|Photos||Video & Audio||Blogs||Statistics||Archive||Games||Mobile|
February 3, 2002
The pendulum of power that bobbed in Pakistan's favour for the best part of the Sharjah Test wobbled gingerly towards the West Indies before swinging firmly back the way of the favourites on the fourth day of the Test match at the Sharjah Cricket Association Stadium. Resuming on 325/5, the West Indies inched their way to 362/5 before being blown away by Waqar Younis. The speedster and Pakistan's skipper claimed four wickets for nine runs in the space of 29 balls and scuttled the shell-shocked Windies out for 366. With a lead of 127, Pakistan then went hammer and tongs, reaching 214/6 declared in 57.4 overs for an overall lead of 341.
The West Indian openers Darren Ganga (19*) and Chris Gayle (5*) were sensible enough to safely negotiate the remaining 10 overs on the fourth day, taking the West Indies to 24 for no loss at the close of play. This leaves them trailing by 317.
Shivnarine Chanderpaul, looking composed at the wicket, resuming on the fourth day with 45, began the slide, having added just 11 to his overnight score. The Guyana left-hander made 66 (157 balls, nine fours) before dragging one from Waqar back onto his stumps. Ryan Hinds (62 runs, 131 balls, seven fours) then top-edged a pull when a short ball got too big on him too fast. Mervyn Dillon interrupted the flow of Waqar wickets when he was run out, but the last two could not escape a bowler on a rampage.
Cameron Cuffy played all around a full delivery that clipped his leg-stump, while Ridley Jacobs swung one straight down the throat of Danish Kaneria at fine leg.
Waqar Younis, who went wicketless yesterday, was at his fastbowling best. Getting into a good rhythm early on, Waqar got the ball to swing late in characteristic fashion. The man who was once regarded as the best exponent of the toe-crushing yorker in the world ended with figures of 25.3-4-93-4.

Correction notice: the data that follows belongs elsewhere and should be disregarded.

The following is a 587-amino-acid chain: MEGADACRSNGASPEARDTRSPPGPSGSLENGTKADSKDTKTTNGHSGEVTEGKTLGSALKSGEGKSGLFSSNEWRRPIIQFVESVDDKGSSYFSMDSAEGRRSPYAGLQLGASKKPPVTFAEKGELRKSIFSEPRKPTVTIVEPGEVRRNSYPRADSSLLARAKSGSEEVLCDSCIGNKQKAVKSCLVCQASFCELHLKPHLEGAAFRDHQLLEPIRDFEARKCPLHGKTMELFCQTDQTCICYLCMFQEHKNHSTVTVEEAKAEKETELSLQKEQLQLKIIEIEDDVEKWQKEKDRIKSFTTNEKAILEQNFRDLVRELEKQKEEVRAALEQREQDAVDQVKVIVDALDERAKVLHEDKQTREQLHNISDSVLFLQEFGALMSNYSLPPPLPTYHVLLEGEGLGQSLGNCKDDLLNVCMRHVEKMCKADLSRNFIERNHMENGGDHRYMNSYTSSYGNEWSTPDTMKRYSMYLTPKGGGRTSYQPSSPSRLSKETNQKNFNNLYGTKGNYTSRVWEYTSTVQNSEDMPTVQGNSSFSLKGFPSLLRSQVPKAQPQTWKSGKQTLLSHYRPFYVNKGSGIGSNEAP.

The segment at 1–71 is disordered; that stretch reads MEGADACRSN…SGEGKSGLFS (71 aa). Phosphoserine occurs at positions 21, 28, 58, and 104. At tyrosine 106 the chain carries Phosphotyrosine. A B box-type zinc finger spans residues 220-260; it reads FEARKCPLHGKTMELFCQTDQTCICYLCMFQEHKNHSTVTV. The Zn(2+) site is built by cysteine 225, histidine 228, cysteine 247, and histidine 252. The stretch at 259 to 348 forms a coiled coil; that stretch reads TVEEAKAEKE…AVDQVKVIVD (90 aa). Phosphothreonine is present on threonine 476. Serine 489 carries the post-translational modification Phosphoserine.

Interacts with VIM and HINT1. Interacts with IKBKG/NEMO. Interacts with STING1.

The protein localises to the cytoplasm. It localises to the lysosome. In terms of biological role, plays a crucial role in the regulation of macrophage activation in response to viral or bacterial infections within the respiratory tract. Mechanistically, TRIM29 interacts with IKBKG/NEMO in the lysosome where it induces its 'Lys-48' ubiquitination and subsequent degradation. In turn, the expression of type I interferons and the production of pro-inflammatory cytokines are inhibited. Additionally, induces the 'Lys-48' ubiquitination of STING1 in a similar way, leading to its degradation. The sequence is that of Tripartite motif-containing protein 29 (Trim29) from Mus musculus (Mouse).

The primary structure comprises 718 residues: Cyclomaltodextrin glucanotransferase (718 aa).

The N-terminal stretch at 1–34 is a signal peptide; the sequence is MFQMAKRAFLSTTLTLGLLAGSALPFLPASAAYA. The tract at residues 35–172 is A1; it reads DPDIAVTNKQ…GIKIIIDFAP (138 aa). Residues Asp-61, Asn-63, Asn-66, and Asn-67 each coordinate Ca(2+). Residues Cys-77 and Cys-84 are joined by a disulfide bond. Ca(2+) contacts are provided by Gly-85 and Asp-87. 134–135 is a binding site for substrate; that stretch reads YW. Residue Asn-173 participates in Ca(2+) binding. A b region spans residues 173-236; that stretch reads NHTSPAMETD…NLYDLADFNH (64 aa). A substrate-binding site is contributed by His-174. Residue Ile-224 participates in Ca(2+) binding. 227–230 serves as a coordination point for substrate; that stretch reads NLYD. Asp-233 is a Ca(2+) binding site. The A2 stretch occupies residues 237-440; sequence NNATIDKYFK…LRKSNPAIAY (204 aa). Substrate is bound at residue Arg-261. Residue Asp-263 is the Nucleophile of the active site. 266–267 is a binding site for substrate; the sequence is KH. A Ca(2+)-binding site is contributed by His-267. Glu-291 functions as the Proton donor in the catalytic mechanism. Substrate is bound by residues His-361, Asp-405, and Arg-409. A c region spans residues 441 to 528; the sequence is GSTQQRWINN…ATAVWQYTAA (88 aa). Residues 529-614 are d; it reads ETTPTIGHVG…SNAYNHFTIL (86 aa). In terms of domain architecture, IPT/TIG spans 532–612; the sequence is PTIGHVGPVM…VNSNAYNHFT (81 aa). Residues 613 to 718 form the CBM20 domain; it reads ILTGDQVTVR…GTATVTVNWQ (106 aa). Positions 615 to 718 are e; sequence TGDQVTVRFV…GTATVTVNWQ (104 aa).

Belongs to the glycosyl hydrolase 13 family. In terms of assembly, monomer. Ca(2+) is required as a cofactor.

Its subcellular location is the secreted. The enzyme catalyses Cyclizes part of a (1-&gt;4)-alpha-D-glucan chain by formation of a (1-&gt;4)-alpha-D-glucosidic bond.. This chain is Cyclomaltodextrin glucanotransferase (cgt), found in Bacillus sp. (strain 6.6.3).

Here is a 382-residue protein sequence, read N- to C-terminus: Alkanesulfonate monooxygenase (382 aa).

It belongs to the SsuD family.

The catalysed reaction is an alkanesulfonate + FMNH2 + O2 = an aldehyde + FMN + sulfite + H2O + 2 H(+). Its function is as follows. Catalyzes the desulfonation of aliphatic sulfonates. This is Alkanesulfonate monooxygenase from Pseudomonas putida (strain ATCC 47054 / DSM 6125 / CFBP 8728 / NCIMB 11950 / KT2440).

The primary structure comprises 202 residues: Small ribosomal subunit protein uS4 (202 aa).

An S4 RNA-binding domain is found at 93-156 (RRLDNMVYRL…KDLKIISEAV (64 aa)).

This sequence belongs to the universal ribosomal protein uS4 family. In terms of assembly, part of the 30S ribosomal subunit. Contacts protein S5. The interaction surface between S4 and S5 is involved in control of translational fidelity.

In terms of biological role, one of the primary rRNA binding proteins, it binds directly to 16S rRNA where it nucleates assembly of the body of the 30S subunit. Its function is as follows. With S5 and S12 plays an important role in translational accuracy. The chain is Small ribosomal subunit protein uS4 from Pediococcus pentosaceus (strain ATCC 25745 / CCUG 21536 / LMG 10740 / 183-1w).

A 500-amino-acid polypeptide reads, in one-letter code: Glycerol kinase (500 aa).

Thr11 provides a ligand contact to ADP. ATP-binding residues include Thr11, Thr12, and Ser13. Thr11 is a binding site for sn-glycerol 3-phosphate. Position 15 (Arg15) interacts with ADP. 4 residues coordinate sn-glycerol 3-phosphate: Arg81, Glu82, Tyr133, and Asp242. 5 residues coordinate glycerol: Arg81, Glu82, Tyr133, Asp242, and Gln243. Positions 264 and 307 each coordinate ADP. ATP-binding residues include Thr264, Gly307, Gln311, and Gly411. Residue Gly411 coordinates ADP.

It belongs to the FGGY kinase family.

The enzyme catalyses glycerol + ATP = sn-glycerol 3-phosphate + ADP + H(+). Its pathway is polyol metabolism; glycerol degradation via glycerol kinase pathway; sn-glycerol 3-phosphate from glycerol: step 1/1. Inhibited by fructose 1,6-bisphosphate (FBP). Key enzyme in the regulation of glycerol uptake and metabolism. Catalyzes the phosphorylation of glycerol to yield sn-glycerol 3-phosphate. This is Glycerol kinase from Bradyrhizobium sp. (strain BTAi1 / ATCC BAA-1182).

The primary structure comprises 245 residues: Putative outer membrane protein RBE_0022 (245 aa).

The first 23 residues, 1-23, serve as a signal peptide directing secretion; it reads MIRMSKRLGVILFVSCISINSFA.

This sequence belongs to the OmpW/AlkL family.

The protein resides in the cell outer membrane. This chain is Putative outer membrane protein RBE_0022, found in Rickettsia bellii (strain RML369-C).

When a team has a lead of 127 early on the fourth day of a Test match, it is unlikely that anyone is going to get stuck in and play an innings that will be remembered. This was certainly the case in the Pakistan second innings. Required to negotiate a tricky spell just before lunch, openers Taufeeq Umar and Naved Latif began slowly but steadily.
Debutant Naved Latif, who made nought in his first knock, managed 20 before he edged a Dillon delivery through to the wicket-keeper. Taufeeq Umar, the stylish left-hander, showed glimpses of good form, driving well through the off-side before being needlessly run out. Setting off for a nonexistent single, Umar (23) was sent back, only to be found short of his crease.
At 54/2, Inzamam ul-Haq joined Younis Khan out in the middle to steady the ship. The pair were separated just before they could bring up the fifty partnership for the third wicket. Cameron Cuffy surprised Younis Khan (32), and the resultant nick was snapped up behind the stumps.
Inzamam, who looked his usual laid-back self at the wicket, stroked the ball well, making 48 (56 balls, five fours) before becoming Dillon's second scalp. Useful contributions from Abdur Razzaq (29) and yet another clattering innings from stumper Rashid Latif (47 not out, 42 balls, four fours) enabled Pakistan to declare on 214/7, thus setting West Indies a target of 342 for victory.
ESPNcricinfo looks at five reasons for Australia's dominance in winning back the Ashes
ESPNcricinfo looks at five reasons for England's failure to compete in Australia